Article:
First the commercial question. Midnight Oil had an unexpected hit in 1988 with ”Beds Are Burning,” a song from their last album that proposed that Ayers Rock, a sacred site in their native Australia, be given back to the aborigines. They’ll always be an impressive band, because of their blistering music, their political conviction, and even their look: Lead singer Peter Garrett (an ex-lawyer who once ran for the Australian Senate) is bald, gaunt, and gigantically tall. But is there anything in Blue Sky Mining that might match their past chart success?
The encouraging answer is yes: At least two songs, ”Bedlam Bridge” and ”Forgotten Years,” jump out with all the spark you expect from a radio smash.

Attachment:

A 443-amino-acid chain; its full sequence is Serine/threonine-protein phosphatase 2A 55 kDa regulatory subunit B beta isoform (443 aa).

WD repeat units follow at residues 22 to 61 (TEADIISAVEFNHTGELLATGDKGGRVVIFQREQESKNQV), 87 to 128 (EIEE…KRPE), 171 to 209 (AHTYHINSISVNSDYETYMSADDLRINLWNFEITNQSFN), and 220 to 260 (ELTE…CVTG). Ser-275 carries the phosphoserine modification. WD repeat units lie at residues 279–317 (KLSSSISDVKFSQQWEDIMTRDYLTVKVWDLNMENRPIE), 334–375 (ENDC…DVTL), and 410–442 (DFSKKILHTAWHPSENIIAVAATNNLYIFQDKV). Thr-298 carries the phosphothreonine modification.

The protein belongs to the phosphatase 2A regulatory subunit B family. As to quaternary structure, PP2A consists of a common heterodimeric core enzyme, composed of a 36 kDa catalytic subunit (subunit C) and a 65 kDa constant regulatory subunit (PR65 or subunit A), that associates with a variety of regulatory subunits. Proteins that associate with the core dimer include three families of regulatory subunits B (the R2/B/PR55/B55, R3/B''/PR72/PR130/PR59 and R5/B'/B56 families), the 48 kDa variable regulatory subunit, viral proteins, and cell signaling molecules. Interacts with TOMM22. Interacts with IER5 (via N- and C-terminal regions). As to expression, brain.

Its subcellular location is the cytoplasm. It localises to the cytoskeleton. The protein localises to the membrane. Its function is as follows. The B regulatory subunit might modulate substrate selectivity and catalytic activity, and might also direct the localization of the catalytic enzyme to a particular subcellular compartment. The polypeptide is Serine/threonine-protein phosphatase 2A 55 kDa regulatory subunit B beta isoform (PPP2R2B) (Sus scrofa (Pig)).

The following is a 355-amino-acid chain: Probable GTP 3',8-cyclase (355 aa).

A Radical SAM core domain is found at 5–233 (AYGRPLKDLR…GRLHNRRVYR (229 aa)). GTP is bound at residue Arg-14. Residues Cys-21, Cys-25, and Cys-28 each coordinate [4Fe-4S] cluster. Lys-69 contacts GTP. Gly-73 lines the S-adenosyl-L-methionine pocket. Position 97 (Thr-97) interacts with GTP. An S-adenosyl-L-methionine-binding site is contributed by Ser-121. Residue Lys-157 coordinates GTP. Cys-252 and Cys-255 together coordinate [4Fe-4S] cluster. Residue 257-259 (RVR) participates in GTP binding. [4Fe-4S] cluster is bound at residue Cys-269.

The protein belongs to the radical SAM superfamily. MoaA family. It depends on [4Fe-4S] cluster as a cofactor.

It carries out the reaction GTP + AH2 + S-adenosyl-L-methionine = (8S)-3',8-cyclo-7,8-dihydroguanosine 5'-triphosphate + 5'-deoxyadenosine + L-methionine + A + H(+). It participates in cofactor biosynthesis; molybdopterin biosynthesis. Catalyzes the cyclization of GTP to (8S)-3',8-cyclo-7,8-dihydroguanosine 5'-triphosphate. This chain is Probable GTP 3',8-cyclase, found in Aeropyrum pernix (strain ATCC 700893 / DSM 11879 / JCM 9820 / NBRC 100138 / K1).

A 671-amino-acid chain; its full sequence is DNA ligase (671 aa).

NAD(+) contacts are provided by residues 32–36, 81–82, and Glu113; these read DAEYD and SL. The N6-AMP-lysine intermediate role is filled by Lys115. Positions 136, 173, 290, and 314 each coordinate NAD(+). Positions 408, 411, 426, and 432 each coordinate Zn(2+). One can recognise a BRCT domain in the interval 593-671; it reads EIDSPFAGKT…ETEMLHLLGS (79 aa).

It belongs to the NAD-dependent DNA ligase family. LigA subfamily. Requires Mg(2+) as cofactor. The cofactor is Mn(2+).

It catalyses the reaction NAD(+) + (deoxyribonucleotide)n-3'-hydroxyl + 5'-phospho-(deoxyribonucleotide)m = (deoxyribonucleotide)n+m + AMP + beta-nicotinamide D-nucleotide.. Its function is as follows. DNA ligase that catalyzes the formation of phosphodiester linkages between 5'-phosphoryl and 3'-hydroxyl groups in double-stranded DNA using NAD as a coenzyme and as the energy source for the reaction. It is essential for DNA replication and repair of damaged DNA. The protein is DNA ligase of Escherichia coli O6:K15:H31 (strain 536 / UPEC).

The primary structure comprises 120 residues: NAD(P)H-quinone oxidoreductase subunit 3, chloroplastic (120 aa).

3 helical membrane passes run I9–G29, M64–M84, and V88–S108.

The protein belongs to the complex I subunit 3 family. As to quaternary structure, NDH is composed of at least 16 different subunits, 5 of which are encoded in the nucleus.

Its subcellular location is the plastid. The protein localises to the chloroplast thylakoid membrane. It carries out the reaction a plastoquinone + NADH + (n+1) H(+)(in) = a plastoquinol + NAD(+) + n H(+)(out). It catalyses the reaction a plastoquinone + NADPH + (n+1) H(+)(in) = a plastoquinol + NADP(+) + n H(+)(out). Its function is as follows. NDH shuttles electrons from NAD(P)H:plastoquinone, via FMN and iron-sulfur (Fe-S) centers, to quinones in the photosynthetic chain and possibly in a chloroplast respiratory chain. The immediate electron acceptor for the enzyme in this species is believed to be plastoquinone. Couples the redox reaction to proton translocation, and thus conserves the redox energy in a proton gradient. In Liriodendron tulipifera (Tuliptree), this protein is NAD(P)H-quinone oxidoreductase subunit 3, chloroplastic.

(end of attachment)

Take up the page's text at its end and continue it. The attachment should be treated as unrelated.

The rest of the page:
But otherwise the album can be tortured and often obscure. ”Bedlam Bridge” seems to be a portrait of some unnamed city, uneasily poised between corruption and hope. Or at least that’s what I deciphered after squinting at the printed lyrics. And still I don’t know what many of the song’s disconnected images might mean.
Which is too bad, because the music is poetic in one important way the lyrics can’t match: It’s coherently poetic. It’s also rich, deep, and often bracingly severe. In songs that seem to be about the environment, you can all but hear the groans of the ravaged earth. You can hear the winds of Antarctica, the only continent (I think this is what they’re telling us) with unpolluted air. You even can hear rising voices of hope.
But then you keep stumbling over those lyrics. Midnight Oil, as always, is a band with grand ideas — which don’t yet seem to be fully born. B